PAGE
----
The 7 Strata of Strategy: Growing Your Business
It’s no secret that the recession has decimated the building industry the last few years. But Jeff Booth’s company, BuildDirect.com, isn’t hurting. It sells building materials at a steep discount through its website, thanks to arrangements to ship directly from manufacturers. “It’s almost like an online Costco of building materials,” says Booth, president and CEO. Expecting his sales to increase by more than 20% this year, Booth has increased his staff by about 10% to 53 people.
What makes BuildDirect.com thrive in a struggling industry is its growth strategy. And my recent research involving more than 3,000 CEOs and executives from around the world confirms that strategy is their #1 focus this decade, as companies rethink their fundamental approach to changing markets.
The challenge is balancing all the complexities of strategy while keeping it coherent and simple. Your strategy must tell a simple story, yet touch on what I call the Seven Strata of Strategy. Booth and his partner are masters’ at all seven strata – principles that every business must master and integrate to achieve its potential in today’s uncertain global economy. Here’s a checklist that you can use at your own company.
1. Choose the words you want to own in your marketplace. If you don’t know how you want your customers to find you, then don’t expect them to track you down. BuildDirect.com optimizes its site to appear high in natural web searches for terms such as “laminate flooring,” “porcelain flooring” and “hardwood flooring,” which are key product areas. How? It publishes unbiased content – which includes these keywords – to help site visitors tackle their building projects.
2. Offer a unique brand promise. This is the experience you are promising your customers that differentiates you from the competition. BuildDirect.com’s is simple: “Best price, best quality and product expertise,” says Booth. It’s normally a three-part promise, with one of the promises – “best price” in BuildDirect.com’s case – that is most top-of-mind. And it’s critical that you know how to measure daily whether you’re keeping your promises. Booth’s team has various KPIs (Kept Promise Indicators!) it monitors, like competitors’ pricing, to make sure it is keeping its promises.
3. Make it hurt to break your promise. There should be some pain in your system if you let your customers down. This keeps your team laser focused on keeping your promises. BuildDirect.com has a 30-day money back guarantee that includes paying return shipping (from $300 to $500 for a typical order), says Booth. The company offers the policy to customers who are unhappy for any reason. Nonetheless, says Booth, “Nobody uses it.” Why? The company works really hard to keep quality up and prices down.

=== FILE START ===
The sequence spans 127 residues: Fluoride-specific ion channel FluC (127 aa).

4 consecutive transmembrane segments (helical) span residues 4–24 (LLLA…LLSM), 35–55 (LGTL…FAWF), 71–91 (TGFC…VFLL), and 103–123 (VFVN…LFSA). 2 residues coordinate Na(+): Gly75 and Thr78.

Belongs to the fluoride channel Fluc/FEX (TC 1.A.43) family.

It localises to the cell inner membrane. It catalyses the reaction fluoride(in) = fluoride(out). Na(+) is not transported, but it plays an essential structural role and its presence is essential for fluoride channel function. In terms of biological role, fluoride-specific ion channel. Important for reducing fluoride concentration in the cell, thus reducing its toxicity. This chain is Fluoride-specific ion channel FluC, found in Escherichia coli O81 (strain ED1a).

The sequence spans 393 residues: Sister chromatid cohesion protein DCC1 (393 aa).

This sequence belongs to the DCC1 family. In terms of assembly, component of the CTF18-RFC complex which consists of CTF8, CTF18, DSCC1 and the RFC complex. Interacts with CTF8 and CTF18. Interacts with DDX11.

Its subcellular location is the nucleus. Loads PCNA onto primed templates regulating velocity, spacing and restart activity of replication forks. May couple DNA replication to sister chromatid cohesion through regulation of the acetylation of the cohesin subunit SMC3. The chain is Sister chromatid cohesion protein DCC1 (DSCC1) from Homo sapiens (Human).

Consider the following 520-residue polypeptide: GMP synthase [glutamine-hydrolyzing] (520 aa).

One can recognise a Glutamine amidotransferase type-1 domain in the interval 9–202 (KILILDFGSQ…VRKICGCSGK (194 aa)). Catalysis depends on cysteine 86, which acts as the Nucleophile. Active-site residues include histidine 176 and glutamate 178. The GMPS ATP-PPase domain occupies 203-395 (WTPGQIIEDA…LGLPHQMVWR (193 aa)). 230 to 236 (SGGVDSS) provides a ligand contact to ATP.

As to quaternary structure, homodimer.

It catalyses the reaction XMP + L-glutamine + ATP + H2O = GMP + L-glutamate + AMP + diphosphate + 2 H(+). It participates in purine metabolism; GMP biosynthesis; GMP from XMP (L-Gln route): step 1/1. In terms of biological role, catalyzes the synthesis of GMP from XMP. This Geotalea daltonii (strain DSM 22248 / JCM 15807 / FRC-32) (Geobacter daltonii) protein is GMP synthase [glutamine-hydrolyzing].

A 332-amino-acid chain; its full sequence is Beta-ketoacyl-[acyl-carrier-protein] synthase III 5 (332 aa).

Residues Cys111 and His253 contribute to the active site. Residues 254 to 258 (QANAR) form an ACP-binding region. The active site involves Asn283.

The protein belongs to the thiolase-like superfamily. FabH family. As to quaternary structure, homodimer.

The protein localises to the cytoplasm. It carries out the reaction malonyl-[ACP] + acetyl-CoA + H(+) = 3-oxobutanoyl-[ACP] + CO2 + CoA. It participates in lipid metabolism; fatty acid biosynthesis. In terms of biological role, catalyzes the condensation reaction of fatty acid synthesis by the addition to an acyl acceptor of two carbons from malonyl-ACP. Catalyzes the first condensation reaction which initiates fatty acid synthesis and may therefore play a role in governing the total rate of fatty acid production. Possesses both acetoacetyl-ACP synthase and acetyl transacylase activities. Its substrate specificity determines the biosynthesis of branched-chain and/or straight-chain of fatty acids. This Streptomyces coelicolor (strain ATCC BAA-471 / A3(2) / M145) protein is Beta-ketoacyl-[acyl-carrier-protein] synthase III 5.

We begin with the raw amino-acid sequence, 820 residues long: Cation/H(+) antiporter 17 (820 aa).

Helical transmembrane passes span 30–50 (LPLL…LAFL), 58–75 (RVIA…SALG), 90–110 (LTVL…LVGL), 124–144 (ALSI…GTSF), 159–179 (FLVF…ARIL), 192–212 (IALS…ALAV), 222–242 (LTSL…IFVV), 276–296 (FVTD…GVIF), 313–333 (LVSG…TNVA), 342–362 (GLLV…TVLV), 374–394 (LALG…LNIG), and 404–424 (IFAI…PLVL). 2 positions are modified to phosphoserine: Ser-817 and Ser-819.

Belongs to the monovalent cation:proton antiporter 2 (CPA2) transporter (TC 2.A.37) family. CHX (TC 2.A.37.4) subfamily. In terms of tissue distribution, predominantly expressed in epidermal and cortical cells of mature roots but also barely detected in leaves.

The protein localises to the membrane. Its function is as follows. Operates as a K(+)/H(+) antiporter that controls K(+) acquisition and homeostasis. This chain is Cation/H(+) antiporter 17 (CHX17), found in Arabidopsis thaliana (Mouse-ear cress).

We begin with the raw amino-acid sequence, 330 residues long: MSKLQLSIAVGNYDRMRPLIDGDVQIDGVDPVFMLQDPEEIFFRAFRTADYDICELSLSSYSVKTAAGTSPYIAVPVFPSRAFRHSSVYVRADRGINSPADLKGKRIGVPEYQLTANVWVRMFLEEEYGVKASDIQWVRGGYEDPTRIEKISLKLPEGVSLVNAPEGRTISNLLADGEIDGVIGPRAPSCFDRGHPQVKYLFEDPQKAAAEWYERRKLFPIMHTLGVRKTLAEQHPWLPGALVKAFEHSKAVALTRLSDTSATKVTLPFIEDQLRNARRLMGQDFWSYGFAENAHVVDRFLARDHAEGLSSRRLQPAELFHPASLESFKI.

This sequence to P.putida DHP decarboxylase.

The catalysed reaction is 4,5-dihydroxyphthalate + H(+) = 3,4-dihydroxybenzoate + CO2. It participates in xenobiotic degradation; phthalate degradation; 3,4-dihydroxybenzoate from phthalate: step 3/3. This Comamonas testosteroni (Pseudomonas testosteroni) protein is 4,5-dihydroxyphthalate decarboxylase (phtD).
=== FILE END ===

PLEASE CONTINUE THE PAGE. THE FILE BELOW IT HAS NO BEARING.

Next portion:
4. Create a one-PHRASE strategy. Underlying the brand promises you express is a one-PHRASE strategy that drives your business model. As you know from reading my recent column on the topic (now live on Gazelles.com), this isn’t necessarily a selling point you make to your customers, but it supports delivering on your promises. Southwest Airlines’ “Wheels Up” one-PHRASE strategy has kept every strategic and tactical decision, like no-advanced reservation seating, directed at keeping its planes in the air and generating profits so it can keep airfares low. I strongly suggest you keep your one-PHRASE strategy relatively secret, which is why I’m not sharing BuildDirect.com’s.
5. Support your one-PHRASE strategy with differentiating actions. Underlying the one-PHRASE strategy is a set of specific actions that represent HOW you execute your business differently from the competition. BuildDirect.com, for instance, requires a minimum order of a pallet of material. It carries no name-brand products and instead create its own. And it doesn’t give anybody terms, instead requiring full payment on order (cash in advance). Competitors might share one or two of these same actions, but it’s the unique combination of all three for BuildDirect.com that truly defines its differentiation.
6. Establish your “X Factor.” To establish and hold onto your competitive edge, you need to aim for at least a 10x underlying competitive advantage over your rivals. At his previous lawn care company, Happy Lawn, founder Barrett Ersek reduced the typical sales process from three weeks to three minutes by using the latest digital technology and tax map data to estimate lawn measurements while customers were on the phone – instead of having sales people visit prospects’ homes to take manual measurements, write up quotes and then schedule appointments. It’s not surprising that industry giant ServiceMaster recently bought the company, which had $10 million in sales, from him. At Holganix, Ersek’s new company that manufactures and distributes organic fertilizer, he’s identified another X-Factor. But like the one-PHRASE strategy, it’s best to keep it secret, really secret.
7. Measure your profit per X and BHAG. And last, there is a key metric that defines the essence of your business model and is tied to your long range goal. Jim Collins calls this metric your Profit/X and your benchmark your Big Hairy Audacious Goal (BHAG). In the retail building supply industry, the key metric is same-store sales growth. Most BHAGs are opening some number of stores within 10 years. At BuildDirect.com, the business model is built around focusing on profit per “building product category.” And it has a specific formula for how to maximize this. To reach Fortune 500 status by 2023, Booth figures the company needs to build out 20 specific product categories, ranging from $500 million to $2 billion in revenue. Given its mastery of these seven strata of strategy, I wouldn’t be surprised to see BuildDirect.com listed in Fortune even sooner.